Wild turkey breeding has apparently been highly successful in recent years, as turkey numbers have been booming in southern New England following successful reintroduction efforts in the 1970s, 80s and 90s. Today, the birds have adapted so well to wooded neighborhoods that they have become a nuisance in many areas, creating innumerable conflicts with people, and making some biologists wonder if the reintroductions were too successful.
        “They’re social animals and have a social organization to their flocks,” said Dave Scarpitti, a wildlife biologist with the Massachusetts Division of Fish and Wildlife. “When they become suburban, they lose their fear of humans and start to assimilate humans into their social hierarchy and their social pecking order. They have such a close association with humans that they don’t see them as a threat.”
        In suburban areas, the result is sometimes aggressive encounters, almost always initiated by younger male turkeys as they are coming of age and vying for position within their flock. Turkeys are regularly reported chasing children waiting for their school bus and chasing adults as they walk neighborhood streets. In Rhode Island, the mayor of one town assigned a team of animal control officers to capture three turkeys that were often seen stopping traffic at a busy intersection. They caught two of them quickly, but the last one eluded them for months, becoming a running joke in the local media.
        “Almost always it’s a function of someone in the neighborhood who is deliberately feeding them,” Scarpitti said. “They think they’re helping the birds and may not understand the implications of what they’re doing and how it’s affecting other folks in their neighborhood.”
        The suburban turkey problem in southern New England does not appear to be going away anytime soon, yet turkey numbers in rural forested areas don’t approach their historic abundance levels or the densities they have achieved in suburbia.
        Wild turkeys were abundant in the region when Europeans colonized the area, but their numbers declined as forests were cleared for agriculture. Unregulated hunting also took its toll. The last native wild turkey in Connecticut was shot in 1813, and the last in Massachusetts was harvested in 1850. A few lasted in Rhode Island into the 1920s. By the 1940s and 50s, people in all three states sought to bring back the region’s largest gamebird.
        For several decades thereafter, hundreds of pen-raised wild turkeys were released in numerous locations, but none of them survived long. “They had the genetics of wild turkeys, but they didn’t have the link that hens have with their poults,” said Mike Gregonis, a wildlife biologist with the Connecticut Department of Energy and Environmental Protection. “The hens never could teach the poults how to survive in the wild.”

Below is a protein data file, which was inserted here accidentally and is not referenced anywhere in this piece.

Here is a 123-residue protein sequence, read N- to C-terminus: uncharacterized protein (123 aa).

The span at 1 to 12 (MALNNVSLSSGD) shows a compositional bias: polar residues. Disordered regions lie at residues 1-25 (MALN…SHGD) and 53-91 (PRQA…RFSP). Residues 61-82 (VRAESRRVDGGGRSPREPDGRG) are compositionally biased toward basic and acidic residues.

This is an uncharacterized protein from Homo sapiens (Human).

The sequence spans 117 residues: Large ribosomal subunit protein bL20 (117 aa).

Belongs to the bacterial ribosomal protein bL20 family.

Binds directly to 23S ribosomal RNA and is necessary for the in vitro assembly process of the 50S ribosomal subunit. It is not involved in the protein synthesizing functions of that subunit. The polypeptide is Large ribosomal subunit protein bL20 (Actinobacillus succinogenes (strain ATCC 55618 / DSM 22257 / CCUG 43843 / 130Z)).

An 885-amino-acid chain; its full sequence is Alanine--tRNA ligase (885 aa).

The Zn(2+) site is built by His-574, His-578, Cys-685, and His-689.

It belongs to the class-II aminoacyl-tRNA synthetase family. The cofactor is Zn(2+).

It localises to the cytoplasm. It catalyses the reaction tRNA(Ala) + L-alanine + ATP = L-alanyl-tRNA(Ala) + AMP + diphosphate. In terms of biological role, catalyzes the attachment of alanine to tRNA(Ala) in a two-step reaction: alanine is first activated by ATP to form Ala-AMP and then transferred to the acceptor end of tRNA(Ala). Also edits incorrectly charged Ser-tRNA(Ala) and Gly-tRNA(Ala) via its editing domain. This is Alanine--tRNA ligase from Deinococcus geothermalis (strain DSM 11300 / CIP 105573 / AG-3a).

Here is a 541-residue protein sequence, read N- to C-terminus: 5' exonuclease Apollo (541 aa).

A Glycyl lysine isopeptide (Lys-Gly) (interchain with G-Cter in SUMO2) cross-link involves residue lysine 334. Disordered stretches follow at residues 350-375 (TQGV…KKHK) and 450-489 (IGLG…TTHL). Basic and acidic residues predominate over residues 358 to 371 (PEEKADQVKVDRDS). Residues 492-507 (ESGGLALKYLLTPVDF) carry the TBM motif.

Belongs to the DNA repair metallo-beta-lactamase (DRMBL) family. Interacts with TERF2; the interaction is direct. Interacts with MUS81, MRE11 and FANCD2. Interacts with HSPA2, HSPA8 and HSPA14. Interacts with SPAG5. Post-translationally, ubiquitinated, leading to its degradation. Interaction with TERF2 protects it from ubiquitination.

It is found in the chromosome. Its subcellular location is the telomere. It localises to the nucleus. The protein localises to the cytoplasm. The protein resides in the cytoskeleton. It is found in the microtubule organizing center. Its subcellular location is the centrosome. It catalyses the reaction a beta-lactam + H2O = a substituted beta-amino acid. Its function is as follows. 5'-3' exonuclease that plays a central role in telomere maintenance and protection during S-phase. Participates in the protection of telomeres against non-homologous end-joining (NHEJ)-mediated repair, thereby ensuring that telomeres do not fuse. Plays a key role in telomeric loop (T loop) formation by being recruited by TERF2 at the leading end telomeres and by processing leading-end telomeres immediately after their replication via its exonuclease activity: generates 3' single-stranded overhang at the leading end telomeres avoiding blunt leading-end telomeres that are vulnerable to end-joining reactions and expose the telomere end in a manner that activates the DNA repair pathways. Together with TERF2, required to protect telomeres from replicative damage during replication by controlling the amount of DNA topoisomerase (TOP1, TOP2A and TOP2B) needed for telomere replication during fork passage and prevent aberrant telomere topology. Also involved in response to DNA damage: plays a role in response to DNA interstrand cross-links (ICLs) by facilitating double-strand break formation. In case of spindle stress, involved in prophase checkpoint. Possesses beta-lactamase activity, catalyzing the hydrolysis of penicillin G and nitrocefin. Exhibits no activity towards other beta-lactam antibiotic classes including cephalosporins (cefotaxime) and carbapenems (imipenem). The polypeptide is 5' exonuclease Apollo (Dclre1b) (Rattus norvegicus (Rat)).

“When you raise turkeys on a farm, they have the habits of a domestic animal,” added Jenny Kilburn, the state gamebird biologist in Rhode Island. “They had very high mortality when they were released.”
        When state wildlife officials began trapping turkeys from the wild in states with a surplus of birds and relocating them to targeted areas in southern New England, their numbers quickly grew. In Connecticut, 22 wild turkeys captured in western New York in 1975 were released in the northwest corner of the state, and three years later there were enough there to begin an in-state trap-and-transfer program to other parts of the Nutmeg State. A similar effort began in Rhode Island in 1980, with 29 turkeys from Vermont released in the town of Exeter, followed shortly by a trap-and-transfer to other communities. And in Massachusetts, where 37 wild turkeys from western New York were introduced to Berkshire County in 1972 and 73, they expanded so fast that a limited hunt was allowed by 1980.
        “They naturally expanded on their own, and we did 50 trap-and-transfer operations from the mid-70s to the mid-90s into various places across the state, with the last occurring into Cape Cod,” said Scarpitti. “And now they’re everywhere except Nantucket.”
        Although it isn’t illegal to feed wild turkeys in Massachusetts, Scarpitti would prefer that the practice would stop. He estimates that the state is home to about 35,000 turkeys, which averages out to about 100 in each of the state’s 351 communities. “When you think of it that way, it doesn’t sound like a lot,” he said. “But I know some towns that have way more than that. The actual number isn’t terribly important; it’s more about what way is it going.” And the way it’s going isn’t good.
        Scarpitti and the other state biologists get calls regularly from residents complaining about aggressive turkeys. Managing problem turkeys has become an ongoing issue for them. “They’ve reached their social carrying capacity,” Scarpitti said. “People aren’t as willing to tolerate them anymore.”